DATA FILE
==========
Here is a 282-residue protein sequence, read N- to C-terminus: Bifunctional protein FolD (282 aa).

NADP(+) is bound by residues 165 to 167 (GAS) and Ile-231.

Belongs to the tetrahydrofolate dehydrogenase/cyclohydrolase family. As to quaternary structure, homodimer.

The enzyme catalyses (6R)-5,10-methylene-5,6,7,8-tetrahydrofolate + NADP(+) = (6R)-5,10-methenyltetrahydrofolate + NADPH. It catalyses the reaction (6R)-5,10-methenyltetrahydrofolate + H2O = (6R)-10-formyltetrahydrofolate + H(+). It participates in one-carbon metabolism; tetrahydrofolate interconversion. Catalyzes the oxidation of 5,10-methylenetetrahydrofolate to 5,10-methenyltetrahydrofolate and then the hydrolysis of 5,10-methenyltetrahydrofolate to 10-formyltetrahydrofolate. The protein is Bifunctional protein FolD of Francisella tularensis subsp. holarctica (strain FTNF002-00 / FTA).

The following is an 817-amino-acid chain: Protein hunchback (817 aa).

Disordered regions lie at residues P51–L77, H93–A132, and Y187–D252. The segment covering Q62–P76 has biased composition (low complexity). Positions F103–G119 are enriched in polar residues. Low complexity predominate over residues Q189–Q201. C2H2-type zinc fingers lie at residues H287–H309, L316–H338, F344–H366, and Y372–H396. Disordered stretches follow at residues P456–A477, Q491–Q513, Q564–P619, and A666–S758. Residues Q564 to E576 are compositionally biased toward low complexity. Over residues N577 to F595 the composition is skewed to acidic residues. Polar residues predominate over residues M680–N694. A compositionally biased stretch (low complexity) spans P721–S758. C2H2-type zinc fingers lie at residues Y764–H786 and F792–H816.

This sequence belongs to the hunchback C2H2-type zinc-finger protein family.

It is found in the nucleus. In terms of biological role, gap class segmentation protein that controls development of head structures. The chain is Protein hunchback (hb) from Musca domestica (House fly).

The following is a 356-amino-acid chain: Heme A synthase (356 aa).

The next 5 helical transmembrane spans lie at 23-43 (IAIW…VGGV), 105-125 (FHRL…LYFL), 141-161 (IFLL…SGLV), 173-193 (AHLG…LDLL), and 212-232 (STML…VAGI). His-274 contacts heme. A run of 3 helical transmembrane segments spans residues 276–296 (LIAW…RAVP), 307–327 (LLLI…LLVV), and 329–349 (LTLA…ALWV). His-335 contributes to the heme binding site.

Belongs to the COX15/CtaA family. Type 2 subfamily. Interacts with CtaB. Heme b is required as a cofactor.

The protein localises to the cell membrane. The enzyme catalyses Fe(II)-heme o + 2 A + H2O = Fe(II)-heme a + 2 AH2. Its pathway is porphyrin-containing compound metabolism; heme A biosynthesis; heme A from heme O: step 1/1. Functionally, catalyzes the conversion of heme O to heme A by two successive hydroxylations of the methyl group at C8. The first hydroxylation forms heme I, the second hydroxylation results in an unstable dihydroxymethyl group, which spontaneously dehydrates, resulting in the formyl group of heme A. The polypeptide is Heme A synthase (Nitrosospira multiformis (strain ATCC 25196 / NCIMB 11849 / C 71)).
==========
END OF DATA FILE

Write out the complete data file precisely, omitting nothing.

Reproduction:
Here is a 282-residue protein sequence, read N- to C-terminus: Bifunctional protein FolD (282 aa).

NADP(+) is bound by residues 165 to 167 (GAS) and Ile-231.

Belongs to the tetrahydrofolate dehydrogenase/cyclohydrolase family. As to quaternary structure, homodimer.

The enzyme catalyses (6R)-5,10-methylene-5,6,7,8-tetrahydrofolate + NADP(+) = (6R)-5,10-methenyltetrahydrofolate + NADPH. It catalyses the reaction (6R)-5,10-methenyltetrahydrofolate + H2O = (6R)-10-formyltetrahydrofolate + H(+). It participates in one-carbon metabolism; tetrahydrofolate interconversion. Catalyzes the oxidation of 5,10-methylenetetrahydrofolate to 5,10-methenyltetrahydrofolate and then the hydrolysis of 5,10-methenyltetrahydrofolate to 10-formyltetrahydrofolate. The protein is Bifunctional protein FolD of Francisella tularensis subsp. holarctica (strain FTNF002-00 / FTA).

The following is an 817-amino-acid chain: Protein hunchback (817 aa).

Disordered regions lie at residues P51–L77, H93–A132, and Y187–D252. The segment covering Q62–P76 has biased composition (low complexity). Positions F103–G119 are enriched in polar residues. Low complexity predominate over residues Q189–Q201. C2H2-type zinc fingers lie at residues H287–H309, L316–H338, F344–H366, and Y372–H396. Disordered stretches follow at residues P456–A477, Q491–Q513, Q564–P619, and A666–S758. Residues Q564 to E576 are compositionally biased toward low complexity. Over residues N577 to F595 the composition is skewed to acidic residues. Polar residues predominate over residues M680–N694. A compositionally biased stretch (low complexity) spans P721–S758. C2H2-type zinc fingers lie at residues Y764–H786 and F792–H816.

This sequence belongs to the hunchback C2H2-type zinc-finger protein family.

It is found in the nucleus. In terms of biological role, gap class segmentation protein that controls development of head structures. The chain is Protein hunchback (hb) from Musca domestica (House fly).

The following is a 356-amino-acid chain: Heme A synthase (356 aa).

The next 5 helical transmembrane spans lie at 23-43 (IAIW…VGGV), 105-125 (FHRL…LYFL), 141-161 (IFLL…SGLV), 173-193 (AHLG…LDLL), and 212-232 (STML…VAGI). His-274 contacts heme. A run of 3 helical transmembrane segments spans residues 276–296 (LIAW…RAVP), 307–327 (LLLI…LLVV), and 329–349 (LTLA…ALWV). His-335 contributes to the heme binding site.

Belongs to the COX15/CtaA family. Type 2 subfamily. Interacts with CtaB. Heme b is required as a cofactor.

The protein localises to the cell membrane. The enzyme catalyses Fe(II)-heme o + 2 A + H2O = Fe(II)-heme a + 2 AH2. Its pathway is porphyrin-containing compound metabolism; heme A biosynthesis; heme A from heme O: step 1/1. Functionally, catalyzes the conversion of heme O to heme A by two successive hydroxylations of the methyl group at C8. The first hydroxylation forms heme I, the second hydroxylation results in an unstable dihydroxymethyl group, which spontaneously dehydrates, resulting in the formyl group of heme A. The polypeptide is Heme A synthase (Nitrosospira multiformis (strain ATCC 25196 / NCIMB 11849 / C 71)).